This past Saturday my wife and daughter baked a cake together. Not just any cake, a Funfetti cake, the kind with sprinkles on the inside and outside. My wife cut each of us a piece, I poured everyone a glass of cold milk, and our evening was set. That was Saturday.
Sunday came and there was plenty of cake leftover so I ate a piece.
Monday, I came home from work, and had some before dinner.
Tuesday and Wednesday, I had a piece at some point in the day.
And I’m sure I’ll indulge before I go to bed tonight.
Like most people, I like cake, but the only reason I’ve eaten cake for the last 5 days is because it’s been in my kitchen. The cake is there, so I eat it. Even if eating cake daily is something I don’t want to do, I’m more inclined to do it when it’s there.
For the past few years, I’ve used this cake image to describe the temptations we face in our lives. I usually say something like this, “You can’t eat the cake if it’s not in the kitchen.” I find this idea incredibly freeing because if I choose to keep the ‘cake’ out of my kitchen, it will be way more difficult to eat it. That is to say, even if I want to, it won’t be an option because it’s not there.
Let’s sit with that idea for a bit today – cakes in the kitchen. Of course, there are several ‘cakes’ we could think about, but for those of us who are married, the potential temptation of opposite-gender relationships is certainly an important one to take seriously. Let’s look at three practical ways to keep the ‘opposite gender cake’ out of our kitchen as a means of protecting our marriages and ministries. These are three principles that my wife and I have decided to live by in ministry.
You will never find me alone with anyone of the opposite sex, except of course my wife and family members. This includes private places like my home and car, and public places like a restaurant or park. Even if alone time with another woman was innocent (i.e. driving with a woman from work to an offsite meeting) you must remember that to an outsider looking in, perception IS reality.
By not being alone, you will refuse people the opportunity to think, say, or accuse you of anything inappropriate. Conversely, if you choose to be alone, you are inviting accusations. Regarding ministry, I recommend holding necessary meetings with the opposite sex at your church during office hours when others are around. For non-private conversations, consider using a public church space like the lobby. For confidential conversations in your office, keep the door open unless you have a window.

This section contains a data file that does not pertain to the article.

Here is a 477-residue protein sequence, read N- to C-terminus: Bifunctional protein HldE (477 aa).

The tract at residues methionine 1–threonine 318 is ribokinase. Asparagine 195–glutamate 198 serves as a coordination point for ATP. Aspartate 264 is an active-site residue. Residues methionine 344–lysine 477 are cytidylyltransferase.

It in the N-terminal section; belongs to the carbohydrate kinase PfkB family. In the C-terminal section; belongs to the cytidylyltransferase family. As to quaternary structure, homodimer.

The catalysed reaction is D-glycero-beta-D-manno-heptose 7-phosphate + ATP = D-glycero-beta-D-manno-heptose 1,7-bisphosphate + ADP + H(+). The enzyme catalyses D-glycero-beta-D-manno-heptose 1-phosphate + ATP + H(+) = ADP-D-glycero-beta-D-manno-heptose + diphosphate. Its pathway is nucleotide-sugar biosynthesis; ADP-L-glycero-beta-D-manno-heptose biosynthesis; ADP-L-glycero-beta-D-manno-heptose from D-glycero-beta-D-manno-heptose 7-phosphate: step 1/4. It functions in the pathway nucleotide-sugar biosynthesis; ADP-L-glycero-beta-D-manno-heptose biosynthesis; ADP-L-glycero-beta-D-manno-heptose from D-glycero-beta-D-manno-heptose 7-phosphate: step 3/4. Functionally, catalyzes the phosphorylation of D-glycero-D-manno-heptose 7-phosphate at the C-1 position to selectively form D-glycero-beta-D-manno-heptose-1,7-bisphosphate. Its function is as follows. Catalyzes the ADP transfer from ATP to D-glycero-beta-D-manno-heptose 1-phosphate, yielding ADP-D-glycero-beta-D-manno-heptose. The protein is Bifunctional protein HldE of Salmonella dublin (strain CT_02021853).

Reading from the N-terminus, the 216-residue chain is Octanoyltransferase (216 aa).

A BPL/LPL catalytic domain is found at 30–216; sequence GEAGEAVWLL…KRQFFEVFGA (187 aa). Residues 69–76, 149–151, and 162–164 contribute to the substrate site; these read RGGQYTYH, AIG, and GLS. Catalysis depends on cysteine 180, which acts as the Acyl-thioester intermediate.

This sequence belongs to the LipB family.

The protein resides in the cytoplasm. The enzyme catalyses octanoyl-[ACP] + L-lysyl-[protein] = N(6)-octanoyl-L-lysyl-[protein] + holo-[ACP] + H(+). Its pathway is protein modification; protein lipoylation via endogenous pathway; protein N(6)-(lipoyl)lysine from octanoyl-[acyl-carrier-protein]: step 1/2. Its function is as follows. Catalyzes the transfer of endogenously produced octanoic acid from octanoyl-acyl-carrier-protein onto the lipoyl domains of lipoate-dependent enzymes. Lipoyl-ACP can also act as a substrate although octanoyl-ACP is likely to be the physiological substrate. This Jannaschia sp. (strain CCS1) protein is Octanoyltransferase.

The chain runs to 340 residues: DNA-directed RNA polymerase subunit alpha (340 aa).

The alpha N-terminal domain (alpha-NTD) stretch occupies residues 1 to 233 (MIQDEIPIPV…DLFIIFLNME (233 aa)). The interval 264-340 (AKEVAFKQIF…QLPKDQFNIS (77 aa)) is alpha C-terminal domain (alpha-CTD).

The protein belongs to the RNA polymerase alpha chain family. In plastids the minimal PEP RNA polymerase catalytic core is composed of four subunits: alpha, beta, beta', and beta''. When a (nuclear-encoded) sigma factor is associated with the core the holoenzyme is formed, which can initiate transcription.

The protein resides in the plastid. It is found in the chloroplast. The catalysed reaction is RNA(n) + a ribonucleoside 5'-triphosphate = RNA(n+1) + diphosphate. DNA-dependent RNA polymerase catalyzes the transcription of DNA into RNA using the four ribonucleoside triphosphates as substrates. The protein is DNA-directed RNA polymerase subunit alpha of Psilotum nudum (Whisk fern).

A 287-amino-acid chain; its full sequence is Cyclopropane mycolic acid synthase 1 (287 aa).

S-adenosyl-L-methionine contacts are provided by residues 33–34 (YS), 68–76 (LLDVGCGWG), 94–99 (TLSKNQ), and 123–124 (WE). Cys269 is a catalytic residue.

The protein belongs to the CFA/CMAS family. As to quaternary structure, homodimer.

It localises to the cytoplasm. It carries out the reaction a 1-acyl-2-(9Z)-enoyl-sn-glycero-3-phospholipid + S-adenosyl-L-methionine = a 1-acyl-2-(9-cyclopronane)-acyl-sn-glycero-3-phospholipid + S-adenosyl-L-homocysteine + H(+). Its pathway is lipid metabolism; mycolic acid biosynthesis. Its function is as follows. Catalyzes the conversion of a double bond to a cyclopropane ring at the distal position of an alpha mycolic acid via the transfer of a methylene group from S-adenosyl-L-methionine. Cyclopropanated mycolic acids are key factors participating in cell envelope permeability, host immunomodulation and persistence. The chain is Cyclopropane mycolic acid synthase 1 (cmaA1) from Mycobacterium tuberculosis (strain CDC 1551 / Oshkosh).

Not In My Phone
Sadly, we’ve all heard this story:
A husband comes home from work and puts his phone down on the kitchen table. While he’s in the other room, his wife hears his phone vibrate several times. She picks up his phone to see who keeps calling or texting, and then … she finds out.
Most of us have our phone with us at all times, which means the opportunity to connect privately and regularly with the opposite sex is always there. Because I’ve I have heard one too many stories of people losing or damaging their marriages over what began as a text exchange, I choose to not store numbers of the opposite sex in my phone. The only female numbers that you will find in my phone are my wife, mom, and sisters. I used to store the numbers of the woman that I worked and served with at church, but I’ve chosen to delete those. If you do this, don’t be surprised when you begin to get texts that start with, “Hey, this is _____” because he or she will know that you have chosen to safeguard yourself in this way and will respect that decision.
Not Keeping It From Home
Several years ago, a female high school student began to seek my attention in an unhealthy way. Upon arriving to our high school program, she would come find me and tell me all about her week. Before leaving, she would find me again and ask for an awkward side hug. After a few weeks of this, I recognized that she was seeking out and enjoying my attention, so I chose to intentionally distance myself from her for a period of time. But, I didn’t stop there. I went home and told my wife what was going on. I told her the student’s name, pointed her out at church, shared exactly what she was doing, and what I was going to do to about it. This kind of situation has only happened a handful of times, but each time, I went home and told my wife about it. Granted, your spouse’s view of the person seeking your attention may be negatively impacted, but it’s far better for your spouse to lose trust in that student, volunteer, or coworker, than to lose trust in you.
Keeping this ‘cake’ out of your kitchen doesn’t mean that you shouldn’t or can’t have God honoring, life giving relationships with the opposite sex. Rather, these practices will help ensure that you are free to ENJOY the men and women that God has placed in your life in a WISE and HEALTHY way.
About the writer: Josh Rhodes
Josh is the NextGen Pastor at LCBC Church. Prior to LCBC, he served at Chestnut Ridge Church in Morgantown, WV. Josh received a Bachelor of Science in Biblical Studies and Youth Ministries from Lancaster Bible College, and a Master of Arts in Theology from Biblical Seminary. He and his wife Hillary live in Lancaster with their daughter Sephora and son Levi.